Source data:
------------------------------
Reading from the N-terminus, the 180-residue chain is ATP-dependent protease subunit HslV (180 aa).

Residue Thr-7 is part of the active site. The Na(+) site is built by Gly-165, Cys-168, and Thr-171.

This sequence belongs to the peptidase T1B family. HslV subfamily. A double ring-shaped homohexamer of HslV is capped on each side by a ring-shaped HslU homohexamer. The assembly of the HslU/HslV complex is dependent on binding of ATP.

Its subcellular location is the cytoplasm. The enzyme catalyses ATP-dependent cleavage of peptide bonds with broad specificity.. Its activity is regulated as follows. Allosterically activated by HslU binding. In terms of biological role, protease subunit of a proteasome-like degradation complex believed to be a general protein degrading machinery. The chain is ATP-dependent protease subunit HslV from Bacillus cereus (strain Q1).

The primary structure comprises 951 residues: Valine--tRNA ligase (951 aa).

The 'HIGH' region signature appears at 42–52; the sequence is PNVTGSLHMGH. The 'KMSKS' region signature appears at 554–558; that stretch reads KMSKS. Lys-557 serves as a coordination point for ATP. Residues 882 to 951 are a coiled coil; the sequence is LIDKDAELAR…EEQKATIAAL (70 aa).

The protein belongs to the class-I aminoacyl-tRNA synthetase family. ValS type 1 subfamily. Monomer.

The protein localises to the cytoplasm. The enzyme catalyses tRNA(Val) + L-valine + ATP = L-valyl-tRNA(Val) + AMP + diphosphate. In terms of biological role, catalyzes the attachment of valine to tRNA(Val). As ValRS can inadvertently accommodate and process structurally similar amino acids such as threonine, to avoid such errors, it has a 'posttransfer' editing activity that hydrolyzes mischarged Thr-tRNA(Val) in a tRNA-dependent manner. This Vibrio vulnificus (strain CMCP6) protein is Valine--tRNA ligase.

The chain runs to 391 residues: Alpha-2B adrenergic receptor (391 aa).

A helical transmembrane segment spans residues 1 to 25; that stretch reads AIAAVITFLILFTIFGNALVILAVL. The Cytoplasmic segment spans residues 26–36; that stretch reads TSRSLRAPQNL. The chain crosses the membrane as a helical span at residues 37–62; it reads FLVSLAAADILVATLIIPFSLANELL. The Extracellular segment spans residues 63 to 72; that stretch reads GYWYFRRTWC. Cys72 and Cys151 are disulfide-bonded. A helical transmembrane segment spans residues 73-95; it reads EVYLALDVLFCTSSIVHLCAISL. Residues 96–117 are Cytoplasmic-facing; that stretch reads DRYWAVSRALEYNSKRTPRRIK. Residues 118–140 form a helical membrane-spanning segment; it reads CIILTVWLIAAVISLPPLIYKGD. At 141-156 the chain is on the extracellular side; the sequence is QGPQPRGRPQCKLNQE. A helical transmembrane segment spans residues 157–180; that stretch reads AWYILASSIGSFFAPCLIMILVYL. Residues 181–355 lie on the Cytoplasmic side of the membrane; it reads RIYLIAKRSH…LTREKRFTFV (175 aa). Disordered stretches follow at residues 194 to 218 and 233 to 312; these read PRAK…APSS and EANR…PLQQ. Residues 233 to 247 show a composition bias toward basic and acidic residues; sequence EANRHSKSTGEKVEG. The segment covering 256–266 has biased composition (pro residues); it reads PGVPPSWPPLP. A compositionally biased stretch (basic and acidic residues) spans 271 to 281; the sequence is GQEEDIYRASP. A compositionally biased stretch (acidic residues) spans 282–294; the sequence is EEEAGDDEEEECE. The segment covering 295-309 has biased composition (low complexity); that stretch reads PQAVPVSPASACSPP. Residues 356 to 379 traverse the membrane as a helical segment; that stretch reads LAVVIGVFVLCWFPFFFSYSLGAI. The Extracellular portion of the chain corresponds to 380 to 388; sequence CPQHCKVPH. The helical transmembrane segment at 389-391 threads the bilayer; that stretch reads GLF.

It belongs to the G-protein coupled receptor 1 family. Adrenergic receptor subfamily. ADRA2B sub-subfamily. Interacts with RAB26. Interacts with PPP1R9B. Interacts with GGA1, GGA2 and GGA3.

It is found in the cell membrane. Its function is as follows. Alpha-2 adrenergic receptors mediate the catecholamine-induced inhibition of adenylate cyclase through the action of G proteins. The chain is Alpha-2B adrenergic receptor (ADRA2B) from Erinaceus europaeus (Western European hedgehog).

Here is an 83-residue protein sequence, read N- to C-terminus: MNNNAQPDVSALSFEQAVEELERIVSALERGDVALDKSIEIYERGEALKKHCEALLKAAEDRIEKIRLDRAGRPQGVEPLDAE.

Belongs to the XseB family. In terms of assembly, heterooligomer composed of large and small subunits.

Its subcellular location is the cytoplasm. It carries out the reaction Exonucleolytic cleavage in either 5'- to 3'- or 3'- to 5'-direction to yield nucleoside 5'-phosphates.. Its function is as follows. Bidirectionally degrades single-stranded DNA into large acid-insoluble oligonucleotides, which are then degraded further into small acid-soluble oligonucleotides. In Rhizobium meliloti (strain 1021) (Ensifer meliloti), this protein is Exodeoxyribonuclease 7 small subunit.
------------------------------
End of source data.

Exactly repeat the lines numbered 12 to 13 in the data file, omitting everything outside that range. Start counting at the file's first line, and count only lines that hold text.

It is found in the cell membrane. Its function is as follows. Alpha-2 adrenergic receptors mediate the catecholamine-induced inhibition of adenylate cyclase through the action of G proteins. The chain is Alpha-2B adrenergic receptor (ADRA2B) from Erinaceus europaeus (Western European hedgehog).

Here is an 83-residue protein sequence, read N- to C-terminus: MNNNAQPDVSALSFEQAVEELERIVSALERGDVALDKSIEIYERGEALKKHCEALLKAAEDRIEKIRLDRAGRPQGVEPLDAE.